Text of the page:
Jeff got to the woman, reached out to her and brought her into the centre of the séance. He passed her the EMF detector. It finally lit up.
The woman began asking the doll questions. She picked up that the spirit's name was Kathy. She asked if the spirit was a girl and the detector lit up. Then, a moment later, I heard a voice.
Jeff put his hand up and asked if anybody else heard that. A few of us did. From where I was sitting, it sounded like the voice came from in front of me, to the left. Beyond the room we were in was a hallway that connected to the Double Tree. Could there just be a girl in the hallway? It was a Tuesday night. There's not a good chance a young girl would be in the hallway on a Tuesday that, at that very moment, would say yes, and nothing else. Besides, had it been so easy to hear people in the hallway, wouldn't we have heard something before?
The woman who was speaking to the doll asked a few more questions, getting frequent replies. One flash on the detector meant yes, and two flashes meant no. As somebody who is on the fence about spirits, I would have asked it to be the other way around – one flash is no, two flashes are yes. If there is an anomaly, it's much easier set off a device once than twice. Twice would verify a response. But, we got both yes and no responses, something that isn't as easily explained. For all intents and purposes, it seemed intelligent.
I don't remember the other question the woman asked. I think it was if her house had caught on fire. But, again the detector lit up, and again I heard the same voice.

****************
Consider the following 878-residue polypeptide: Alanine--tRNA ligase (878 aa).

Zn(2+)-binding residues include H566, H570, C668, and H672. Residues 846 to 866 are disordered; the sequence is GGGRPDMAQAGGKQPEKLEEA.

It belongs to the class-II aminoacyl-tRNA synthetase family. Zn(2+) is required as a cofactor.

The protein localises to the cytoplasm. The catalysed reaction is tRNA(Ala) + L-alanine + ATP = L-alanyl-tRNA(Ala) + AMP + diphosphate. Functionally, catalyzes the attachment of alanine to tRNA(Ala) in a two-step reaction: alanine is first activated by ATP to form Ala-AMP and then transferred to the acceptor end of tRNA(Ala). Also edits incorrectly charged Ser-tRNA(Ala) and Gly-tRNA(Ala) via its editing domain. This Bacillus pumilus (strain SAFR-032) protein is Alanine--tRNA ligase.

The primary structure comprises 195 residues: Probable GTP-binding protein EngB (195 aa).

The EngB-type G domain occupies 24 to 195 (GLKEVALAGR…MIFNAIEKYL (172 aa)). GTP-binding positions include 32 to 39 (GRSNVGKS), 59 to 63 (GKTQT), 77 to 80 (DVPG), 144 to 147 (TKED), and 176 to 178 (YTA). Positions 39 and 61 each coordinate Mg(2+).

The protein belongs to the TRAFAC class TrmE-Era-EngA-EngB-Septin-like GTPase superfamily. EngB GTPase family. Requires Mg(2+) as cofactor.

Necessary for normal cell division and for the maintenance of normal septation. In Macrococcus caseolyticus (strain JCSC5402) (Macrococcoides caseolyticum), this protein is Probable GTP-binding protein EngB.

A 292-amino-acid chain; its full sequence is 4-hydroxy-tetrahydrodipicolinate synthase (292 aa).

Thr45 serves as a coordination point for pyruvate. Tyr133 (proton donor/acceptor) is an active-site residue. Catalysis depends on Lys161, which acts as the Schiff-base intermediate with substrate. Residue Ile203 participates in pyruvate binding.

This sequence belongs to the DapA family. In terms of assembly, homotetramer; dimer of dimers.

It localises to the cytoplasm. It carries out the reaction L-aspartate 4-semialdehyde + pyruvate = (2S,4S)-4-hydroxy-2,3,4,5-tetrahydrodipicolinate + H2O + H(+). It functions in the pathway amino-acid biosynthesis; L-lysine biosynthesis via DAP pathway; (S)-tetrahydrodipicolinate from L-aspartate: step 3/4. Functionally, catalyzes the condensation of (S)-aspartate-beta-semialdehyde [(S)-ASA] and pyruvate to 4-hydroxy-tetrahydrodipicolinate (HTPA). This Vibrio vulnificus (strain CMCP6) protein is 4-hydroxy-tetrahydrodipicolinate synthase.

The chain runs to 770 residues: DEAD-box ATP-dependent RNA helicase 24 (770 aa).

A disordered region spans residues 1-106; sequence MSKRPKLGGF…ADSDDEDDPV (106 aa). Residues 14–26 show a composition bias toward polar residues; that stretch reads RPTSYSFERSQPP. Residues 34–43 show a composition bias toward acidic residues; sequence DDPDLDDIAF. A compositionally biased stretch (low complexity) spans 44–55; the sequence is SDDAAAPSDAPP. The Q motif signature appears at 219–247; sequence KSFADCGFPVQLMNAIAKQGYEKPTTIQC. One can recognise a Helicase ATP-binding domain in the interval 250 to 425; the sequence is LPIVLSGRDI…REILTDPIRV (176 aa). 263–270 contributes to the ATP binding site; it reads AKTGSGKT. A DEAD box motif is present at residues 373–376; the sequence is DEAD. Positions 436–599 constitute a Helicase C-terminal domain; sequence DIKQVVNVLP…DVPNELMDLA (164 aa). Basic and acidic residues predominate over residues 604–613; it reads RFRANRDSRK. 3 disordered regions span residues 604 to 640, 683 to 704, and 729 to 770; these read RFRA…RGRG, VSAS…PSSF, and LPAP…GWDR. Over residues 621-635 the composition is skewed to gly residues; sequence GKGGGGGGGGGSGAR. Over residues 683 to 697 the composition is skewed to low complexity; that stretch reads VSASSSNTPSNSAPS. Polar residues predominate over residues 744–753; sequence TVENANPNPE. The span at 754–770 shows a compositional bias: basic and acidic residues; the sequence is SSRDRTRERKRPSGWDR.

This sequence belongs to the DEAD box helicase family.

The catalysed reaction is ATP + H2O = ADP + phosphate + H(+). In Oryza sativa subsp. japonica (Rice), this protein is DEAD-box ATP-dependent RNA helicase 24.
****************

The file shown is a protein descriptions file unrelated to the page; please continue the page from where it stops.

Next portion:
Once more the voice seemed like it came from the hallway. The people close to the hallway looked that way too, to verify my thoughts. But, why didn't we hear anything else out there besides a young girl?
The woman passed the EMF detector back to Jeff and went back to her seat. She felt a little better; a little lighter. Jeff asked if anybody else was feeling strange. Another woman on the opposite side of the group said she felt cold. Jeff walked over to her and gave her the detector. Immediately it lit up. She began asking simple questions, and then asked her to spell her name. She began going through the alphabet.
The first letter was D.
The second letter was E.
"Death," a person beside me whispered. "It was Death."
The woman kept going. The third letter was V.
"Devil", the person beside me gasped. Of course, I thought. It is Devil's Night after all.
The woman kept going. The fourth letter was Y.
Everybody stopped. "Deyv" isn't a word. The woman looked at Jeff confused. Jeff told her to keep going.
"Do you speak English?"
One flash. Yes.
The woman kept going. The fifth letter was K.
"Devyk" the woman whispered, and the bell rang.
Part 4: Analysis
I don't remember much after the bell rang. I remember there was cold spot on the other side of the room, near where Jeff and the woman were standing. I remember I felt cold too, but I ignored it. It was just my imagination.
A few minutes later we wrapped up the séance. We said some words to prevent the spirit from attaching itself to us, and we ended the night.
Some of the events of that night I could explain. Knowing which card had the deceased name on it? The card had a curled corner. Disembodied voices? Somebody in the hallway. Shadows moving? Just people, candles and a paranoid mind.
I spoke to some of the staff afterwards. Some of them had heard the voice too, so they radioed to their coworkers in the hallway waiting for the next group. There were people out there, but they were quiet, and there were no children.
But, what about the bell? Would it have been on a remote? While everybody was looking at the woman with the EMF detector, did Jeff press a button on his cufflink to ring the bell? It would have been simple enough to rig. I didn't have a chance to review the bell afterwards. Could it have been faked?
The thing is, if I had faked it, I wouldn't have used a word like "devyk". I would have picked an actual word, a better word, or something a little less bizarre. I would have gone with "death" or "devil" or something like "Ann". If it's fake, why ring on that word?